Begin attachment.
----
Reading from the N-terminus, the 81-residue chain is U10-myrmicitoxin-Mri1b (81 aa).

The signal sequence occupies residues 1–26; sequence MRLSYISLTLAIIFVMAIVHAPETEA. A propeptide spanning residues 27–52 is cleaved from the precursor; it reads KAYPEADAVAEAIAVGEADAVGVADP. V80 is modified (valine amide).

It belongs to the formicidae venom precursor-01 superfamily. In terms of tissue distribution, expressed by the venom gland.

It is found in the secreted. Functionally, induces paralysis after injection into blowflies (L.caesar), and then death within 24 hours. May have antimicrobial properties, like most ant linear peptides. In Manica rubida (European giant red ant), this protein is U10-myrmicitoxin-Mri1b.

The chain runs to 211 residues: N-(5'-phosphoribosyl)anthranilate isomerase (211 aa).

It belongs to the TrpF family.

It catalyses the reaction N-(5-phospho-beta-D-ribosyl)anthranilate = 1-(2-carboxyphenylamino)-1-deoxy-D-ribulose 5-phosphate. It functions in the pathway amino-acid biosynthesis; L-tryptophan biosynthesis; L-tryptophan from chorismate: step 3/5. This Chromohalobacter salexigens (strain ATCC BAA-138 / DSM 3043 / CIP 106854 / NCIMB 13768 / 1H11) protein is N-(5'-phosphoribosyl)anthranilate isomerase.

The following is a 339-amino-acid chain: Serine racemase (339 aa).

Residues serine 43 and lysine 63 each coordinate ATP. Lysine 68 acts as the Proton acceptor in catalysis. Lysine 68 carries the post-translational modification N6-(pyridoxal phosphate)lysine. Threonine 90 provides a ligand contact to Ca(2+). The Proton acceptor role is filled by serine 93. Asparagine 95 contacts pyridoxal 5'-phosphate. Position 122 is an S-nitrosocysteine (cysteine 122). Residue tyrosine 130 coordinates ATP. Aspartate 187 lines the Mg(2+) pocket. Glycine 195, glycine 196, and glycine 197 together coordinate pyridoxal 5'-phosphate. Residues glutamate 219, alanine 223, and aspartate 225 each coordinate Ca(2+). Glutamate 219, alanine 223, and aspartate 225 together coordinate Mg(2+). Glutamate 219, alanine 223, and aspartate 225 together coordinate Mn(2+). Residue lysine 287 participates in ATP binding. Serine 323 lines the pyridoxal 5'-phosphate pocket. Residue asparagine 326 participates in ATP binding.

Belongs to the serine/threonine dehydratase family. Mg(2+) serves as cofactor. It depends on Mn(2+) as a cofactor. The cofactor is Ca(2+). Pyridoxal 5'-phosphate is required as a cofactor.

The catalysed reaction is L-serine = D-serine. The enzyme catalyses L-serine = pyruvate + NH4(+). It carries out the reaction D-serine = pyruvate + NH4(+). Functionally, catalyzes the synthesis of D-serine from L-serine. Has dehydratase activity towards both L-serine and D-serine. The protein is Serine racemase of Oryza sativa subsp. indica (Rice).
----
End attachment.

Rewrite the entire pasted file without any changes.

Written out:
Reading from the N-terminus, the 81-residue chain is U10-myrmicitoxin-Mri1b (81 aa).

The signal sequence occupies residues 1–26; sequence MRLSYISLTLAIIFVMAIVHAPETEA. A propeptide spanning residues 27–52 is cleaved from the precursor; it reads KAYPEADAVAEAIAVGEADAVGVADP. V80 is modified (valine amide).

It belongs to the formicidae venom precursor-01 superfamily. In terms of tissue distribution, expressed by the venom gland.

It is found in the secreted. Functionally, induces paralysis after injection into blowflies (L.caesar), and then death within 24 hours. May have antimicrobial properties, like most ant linear peptides. In Manica rubida (European giant red ant), this protein is U10-myrmicitoxin-Mri1b.

The chain runs to 211 residues: N-(5'-phosphoribosyl)anthranilate isomerase (211 aa).

It belongs to the TrpF family.

It catalyses the reaction N-(5-phospho-beta-D-ribosyl)anthranilate = 1-(2-carboxyphenylamino)-1-deoxy-D-ribulose 5-phosphate. It functions in the pathway amino-acid biosynthesis; L-tryptophan biosynthesis; L-tryptophan from chorismate: step 3/5. This Chromohalobacter salexigens (strain ATCC BAA-138 / DSM 3043 / CIP 106854 / NCIMB 13768 / 1H11) protein is N-(5'-phosphoribosyl)anthranilate isomerase.

The following is a 339-amino-acid chain: Serine racemase (339 aa).

Residues serine 43 and lysine 63 each coordinate ATP. Lysine 68 acts as the Proton acceptor in catalysis. Lysine 68 carries the post-translational modification N6-(pyridoxal phosphate)lysine. Threonine 90 provides a ligand contact to Ca(2+). The Proton acceptor role is filled by serine 93. Asparagine 95 contacts pyridoxal 5'-phosphate. Position 122 is an S-nitrosocysteine (cysteine 122). Residue tyrosine 130 coordinates ATP. Aspartate 187 lines the Mg(2+) pocket. Glycine 195, glycine 196, and glycine 197 together coordinate pyridoxal 5'-phosphate. Residues glutamate 219, alanine 223, and aspartate 225 each coordinate Ca(2+). Glutamate 219, alanine 223, and aspartate 225 together coordinate Mg(2+). Glutamate 219, alanine 223, and aspartate 225 together coordinate Mn(2+). Residue lysine 287 participates in ATP binding. Serine 323 lines the pyridoxal 5'-phosphate pocket. Residue asparagine 326 participates in ATP binding.

Belongs to the serine/threonine dehydratase family. Mg(2+) serves as cofactor. It depends on Mn(2+) as a cofactor. The cofactor is Ca(2+). Pyridoxal 5'-phosphate is required as a cofactor.

The catalysed reaction is L-serine = D-serine. The enzyme catalyses L-serine = pyruvate + NH4(+). It carries out the reaction D-serine = pyruvate + NH4(+). Functionally, catalyzes the synthesis of D-serine from L-serine. Has dehydratase activity towards both L-serine and D-serine. The protein is Serine racemase of Oryza sativa subsp. indica (Rice).